How is it that you came to Michigan?
I received an offer to come work at Wayne State University in Detroit. After one year I went to work at Ford Hospital.
Occupation after the war
Cardiologist, chief of medicine
When and where were you married?
In 1967 in Bratislava, Czechoslovakia
Eva (Folkman) Rival, Teacher
Anita (born in Czechoslovakia) – Worked in hedge funds and retired at 45. She is married with three children. Nicole (born in the U.S.) – attorney. She is married with four children and she lives in Bloomfield Hills, MI.
Jake, Charlotte, Sasha, Elle, Olivia, Clayton, and Avery
What do you think helped you to survive?
I was lucky. I don’t know what else to say. I think that luck was really the main reason that I survived and also that my father was very smart. He took care of the whole family and took care of me. We were lucky, in the ghetto too. I saw them shoot a guy next to me but I was spared. We were lucky that we had a bit of wood to survive the winter. People lost toes from the cold. That was unforgettable.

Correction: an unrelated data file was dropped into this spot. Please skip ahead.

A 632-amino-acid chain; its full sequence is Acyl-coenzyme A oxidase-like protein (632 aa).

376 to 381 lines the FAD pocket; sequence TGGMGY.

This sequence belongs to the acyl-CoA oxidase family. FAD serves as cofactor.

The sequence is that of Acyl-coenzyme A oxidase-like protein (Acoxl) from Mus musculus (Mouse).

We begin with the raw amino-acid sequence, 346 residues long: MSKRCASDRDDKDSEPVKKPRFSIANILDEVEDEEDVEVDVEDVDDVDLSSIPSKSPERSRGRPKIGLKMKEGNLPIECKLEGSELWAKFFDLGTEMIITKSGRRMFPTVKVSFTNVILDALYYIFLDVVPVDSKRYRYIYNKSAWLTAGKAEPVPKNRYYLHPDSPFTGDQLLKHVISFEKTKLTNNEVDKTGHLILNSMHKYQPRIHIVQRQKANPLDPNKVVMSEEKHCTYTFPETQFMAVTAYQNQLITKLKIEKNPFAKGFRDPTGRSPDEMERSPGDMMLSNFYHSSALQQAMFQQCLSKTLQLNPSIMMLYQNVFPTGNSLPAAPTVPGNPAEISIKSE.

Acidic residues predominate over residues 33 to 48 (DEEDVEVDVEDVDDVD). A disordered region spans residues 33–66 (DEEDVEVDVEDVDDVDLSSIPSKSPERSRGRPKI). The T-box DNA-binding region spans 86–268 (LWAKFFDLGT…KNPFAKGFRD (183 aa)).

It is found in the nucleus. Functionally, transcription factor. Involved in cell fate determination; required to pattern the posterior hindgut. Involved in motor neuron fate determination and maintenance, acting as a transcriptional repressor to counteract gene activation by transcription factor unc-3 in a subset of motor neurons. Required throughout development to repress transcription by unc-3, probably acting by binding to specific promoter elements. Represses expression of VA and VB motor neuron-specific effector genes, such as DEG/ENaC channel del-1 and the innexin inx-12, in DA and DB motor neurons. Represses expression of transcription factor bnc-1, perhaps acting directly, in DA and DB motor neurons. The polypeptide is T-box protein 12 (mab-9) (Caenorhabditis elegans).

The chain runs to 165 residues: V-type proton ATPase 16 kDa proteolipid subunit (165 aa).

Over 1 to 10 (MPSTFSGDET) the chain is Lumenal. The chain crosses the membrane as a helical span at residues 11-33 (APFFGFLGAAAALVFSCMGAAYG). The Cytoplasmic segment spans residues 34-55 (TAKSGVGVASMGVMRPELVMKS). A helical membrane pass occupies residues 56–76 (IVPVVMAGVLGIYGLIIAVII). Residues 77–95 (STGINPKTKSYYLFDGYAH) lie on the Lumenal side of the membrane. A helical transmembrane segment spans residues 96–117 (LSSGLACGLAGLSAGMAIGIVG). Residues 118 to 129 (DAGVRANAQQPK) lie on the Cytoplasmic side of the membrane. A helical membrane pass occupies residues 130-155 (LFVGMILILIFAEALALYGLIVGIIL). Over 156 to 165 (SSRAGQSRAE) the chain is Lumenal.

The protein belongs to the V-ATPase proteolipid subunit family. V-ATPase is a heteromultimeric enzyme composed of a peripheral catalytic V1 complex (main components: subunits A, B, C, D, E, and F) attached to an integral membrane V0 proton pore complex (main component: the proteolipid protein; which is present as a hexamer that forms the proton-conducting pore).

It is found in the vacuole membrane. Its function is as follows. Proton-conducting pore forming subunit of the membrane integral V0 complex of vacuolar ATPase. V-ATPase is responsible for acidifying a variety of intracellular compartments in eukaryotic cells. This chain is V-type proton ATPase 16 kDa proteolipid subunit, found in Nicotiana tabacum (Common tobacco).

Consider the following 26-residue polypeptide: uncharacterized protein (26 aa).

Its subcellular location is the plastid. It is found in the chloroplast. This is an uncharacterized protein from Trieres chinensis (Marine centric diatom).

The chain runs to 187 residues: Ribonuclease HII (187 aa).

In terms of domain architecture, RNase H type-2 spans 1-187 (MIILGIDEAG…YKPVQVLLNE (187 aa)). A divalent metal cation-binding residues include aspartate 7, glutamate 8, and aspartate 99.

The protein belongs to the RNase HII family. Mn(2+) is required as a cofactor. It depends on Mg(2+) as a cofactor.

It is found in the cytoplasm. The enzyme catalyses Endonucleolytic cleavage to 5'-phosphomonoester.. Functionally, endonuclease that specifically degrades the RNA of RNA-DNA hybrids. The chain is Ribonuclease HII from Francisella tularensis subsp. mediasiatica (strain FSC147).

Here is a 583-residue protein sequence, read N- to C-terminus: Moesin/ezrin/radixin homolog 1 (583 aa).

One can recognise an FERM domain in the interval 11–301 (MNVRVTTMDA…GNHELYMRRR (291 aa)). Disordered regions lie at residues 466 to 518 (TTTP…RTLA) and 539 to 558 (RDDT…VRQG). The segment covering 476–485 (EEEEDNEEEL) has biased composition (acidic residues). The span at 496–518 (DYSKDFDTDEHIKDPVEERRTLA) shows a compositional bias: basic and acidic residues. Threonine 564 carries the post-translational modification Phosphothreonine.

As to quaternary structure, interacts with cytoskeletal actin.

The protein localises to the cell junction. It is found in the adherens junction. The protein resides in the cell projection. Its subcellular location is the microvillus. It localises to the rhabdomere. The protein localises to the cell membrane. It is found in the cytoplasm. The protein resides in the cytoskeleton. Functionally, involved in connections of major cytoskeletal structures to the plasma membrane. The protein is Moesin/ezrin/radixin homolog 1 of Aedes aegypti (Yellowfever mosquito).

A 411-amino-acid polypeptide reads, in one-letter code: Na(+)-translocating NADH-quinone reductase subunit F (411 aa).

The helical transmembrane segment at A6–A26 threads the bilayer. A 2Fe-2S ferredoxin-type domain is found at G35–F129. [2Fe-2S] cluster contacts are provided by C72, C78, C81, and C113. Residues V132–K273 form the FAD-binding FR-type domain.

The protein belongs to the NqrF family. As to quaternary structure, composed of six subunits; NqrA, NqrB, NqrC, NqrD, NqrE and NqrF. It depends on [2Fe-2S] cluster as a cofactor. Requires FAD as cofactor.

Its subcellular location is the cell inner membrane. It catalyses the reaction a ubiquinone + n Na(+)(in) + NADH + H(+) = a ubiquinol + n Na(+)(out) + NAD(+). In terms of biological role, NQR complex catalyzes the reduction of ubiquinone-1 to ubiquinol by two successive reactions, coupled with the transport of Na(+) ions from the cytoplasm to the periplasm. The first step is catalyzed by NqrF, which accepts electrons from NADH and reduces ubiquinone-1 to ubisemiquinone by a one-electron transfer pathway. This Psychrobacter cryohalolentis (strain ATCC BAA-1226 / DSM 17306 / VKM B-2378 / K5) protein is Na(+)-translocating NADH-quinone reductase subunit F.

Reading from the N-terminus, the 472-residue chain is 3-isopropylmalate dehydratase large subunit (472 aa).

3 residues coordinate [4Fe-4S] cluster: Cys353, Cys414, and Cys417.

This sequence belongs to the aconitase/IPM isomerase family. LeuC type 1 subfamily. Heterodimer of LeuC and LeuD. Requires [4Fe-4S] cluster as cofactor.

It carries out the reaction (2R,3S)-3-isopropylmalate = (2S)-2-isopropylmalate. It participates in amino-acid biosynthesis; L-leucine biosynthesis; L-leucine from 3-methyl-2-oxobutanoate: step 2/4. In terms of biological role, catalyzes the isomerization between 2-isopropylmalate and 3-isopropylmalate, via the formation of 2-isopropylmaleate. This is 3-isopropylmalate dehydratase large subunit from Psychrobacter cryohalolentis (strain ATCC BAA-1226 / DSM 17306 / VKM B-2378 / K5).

What message would you like to leave for future generations?
That nothing comes easy, that life is tough. And you must be tough to achieve what you want to achieve.  Don’t always rely on your parents.  The next generation thinks that everything comes easy and that money grows on trees.  I would like to leave them with the idea that despite the fact that we are not religious, we are good Jews.  I am proud that I am Jewish.
Charles Silow
Interview place:
West Bloomfield. Michigan
Interview date: